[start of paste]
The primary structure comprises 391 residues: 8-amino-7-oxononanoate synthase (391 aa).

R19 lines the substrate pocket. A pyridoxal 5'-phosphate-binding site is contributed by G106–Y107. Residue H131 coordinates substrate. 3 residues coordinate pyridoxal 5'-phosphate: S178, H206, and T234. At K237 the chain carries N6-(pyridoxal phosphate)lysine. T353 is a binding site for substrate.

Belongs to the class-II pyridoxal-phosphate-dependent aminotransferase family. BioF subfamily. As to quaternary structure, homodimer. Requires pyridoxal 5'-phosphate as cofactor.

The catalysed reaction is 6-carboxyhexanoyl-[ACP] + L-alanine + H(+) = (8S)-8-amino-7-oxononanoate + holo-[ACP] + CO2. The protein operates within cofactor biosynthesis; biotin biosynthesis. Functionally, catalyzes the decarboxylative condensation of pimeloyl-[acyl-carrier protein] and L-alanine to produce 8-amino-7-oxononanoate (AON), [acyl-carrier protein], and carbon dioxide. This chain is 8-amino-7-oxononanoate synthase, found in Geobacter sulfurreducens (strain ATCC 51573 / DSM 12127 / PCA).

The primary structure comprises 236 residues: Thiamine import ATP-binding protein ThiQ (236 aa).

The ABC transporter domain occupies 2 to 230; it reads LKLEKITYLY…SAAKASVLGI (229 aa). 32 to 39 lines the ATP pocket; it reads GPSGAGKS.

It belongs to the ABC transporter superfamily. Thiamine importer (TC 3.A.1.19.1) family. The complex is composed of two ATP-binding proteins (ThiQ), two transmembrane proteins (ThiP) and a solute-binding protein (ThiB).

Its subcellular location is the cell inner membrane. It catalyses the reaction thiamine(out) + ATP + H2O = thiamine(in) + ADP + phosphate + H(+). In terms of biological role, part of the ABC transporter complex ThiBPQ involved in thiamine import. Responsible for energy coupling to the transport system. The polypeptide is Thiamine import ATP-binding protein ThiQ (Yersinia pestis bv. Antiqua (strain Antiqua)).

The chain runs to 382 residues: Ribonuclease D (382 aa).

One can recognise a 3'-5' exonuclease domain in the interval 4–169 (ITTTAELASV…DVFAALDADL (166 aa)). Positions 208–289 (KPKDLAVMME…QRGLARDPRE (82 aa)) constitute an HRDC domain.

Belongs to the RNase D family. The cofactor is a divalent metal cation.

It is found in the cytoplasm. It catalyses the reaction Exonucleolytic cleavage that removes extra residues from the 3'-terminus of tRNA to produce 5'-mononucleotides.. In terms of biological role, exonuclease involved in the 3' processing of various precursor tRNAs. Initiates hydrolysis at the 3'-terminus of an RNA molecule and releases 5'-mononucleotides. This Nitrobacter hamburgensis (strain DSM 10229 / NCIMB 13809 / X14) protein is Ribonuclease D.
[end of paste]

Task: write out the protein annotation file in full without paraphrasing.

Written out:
The primary structure comprises 391 residues: 8-amino-7-oxononanoate synthase (391 aa).

R19 lines the substrate pocket. A pyridoxal 5'-phosphate-binding site is contributed by G106–Y107. Residue H131 coordinates substrate. 3 residues coordinate pyridoxal 5'-phosphate: S178, H206, and T234. At K237 the chain carries N6-(pyridoxal phosphate)lysine. T353 is a binding site for substrate.

Belongs to the class-II pyridoxal-phosphate-dependent aminotransferase family. BioF subfamily. As to quaternary structure, homodimer. Requires pyridoxal 5'-phosphate as cofactor.

The catalysed reaction is 6-carboxyhexanoyl-[ACP] + L-alanine + H(+) = (8S)-8-amino-7-oxononanoate + holo-[ACP] + CO2. The protein operates within cofactor biosynthesis; biotin biosynthesis. Functionally, catalyzes the decarboxylative condensation of pimeloyl-[acyl-carrier protein] and L-alanine to produce 8-amino-7-oxononanoate (AON), [acyl-carrier protein], and carbon dioxide. This chain is 8-amino-7-oxononanoate synthase, found in Geobacter sulfurreducens (strain ATCC 51573 / DSM 12127 / PCA).

The primary structure comprises 236 residues: Thiamine import ATP-binding protein ThiQ (236 aa).

The ABC transporter domain occupies 2 to 230; it reads LKLEKITYLY…SAAKASVLGI (229 aa). 32 to 39 lines the ATP pocket; it reads GPSGAGKS.

It belongs to the ABC transporter superfamily. Thiamine importer (TC 3.A.1.19.1) family. The complex is composed of two ATP-binding proteins (ThiQ), two transmembrane proteins (ThiP) and a solute-binding protein (ThiB).

Its subcellular location is the cell inner membrane. It catalyses the reaction thiamine(out) + ATP + H2O = thiamine(in) + ADP + phosphate + H(+). In terms of biological role, part of the ABC transporter complex ThiBPQ involved in thiamine import. Responsible for energy coupling to the transport system. The polypeptide is Thiamine import ATP-binding protein ThiQ (Yersinia pestis bv. Antiqua (strain Antiqua)).

The chain runs to 382 residues: Ribonuclease D (382 aa).

One can recognise a 3'-5' exonuclease domain in the interval 4–169 (ITTTAELASV…DVFAALDADL (166 aa)). Positions 208–289 (KPKDLAVMME…QRGLARDPRE (82 aa)) constitute an HRDC domain.

Belongs to the RNase D family. The cofactor is a divalent metal cation.

It is found in the cytoplasm. It catalyses the reaction Exonucleolytic cleavage that removes extra residues from the 3'-terminus of tRNA to produce 5'-mononucleotides.. In terms of biological role, exonuclease involved in the 3' processing of various precursor tRNAs. Initiates hydrolysis at the 3'-terminus of an RNA molecule and releases 5'-mononucleotides. This Nitrobacter hamburgensis (strain DSM 10229 / NCIMB 13809 / X14) protein is Ribonuclease D.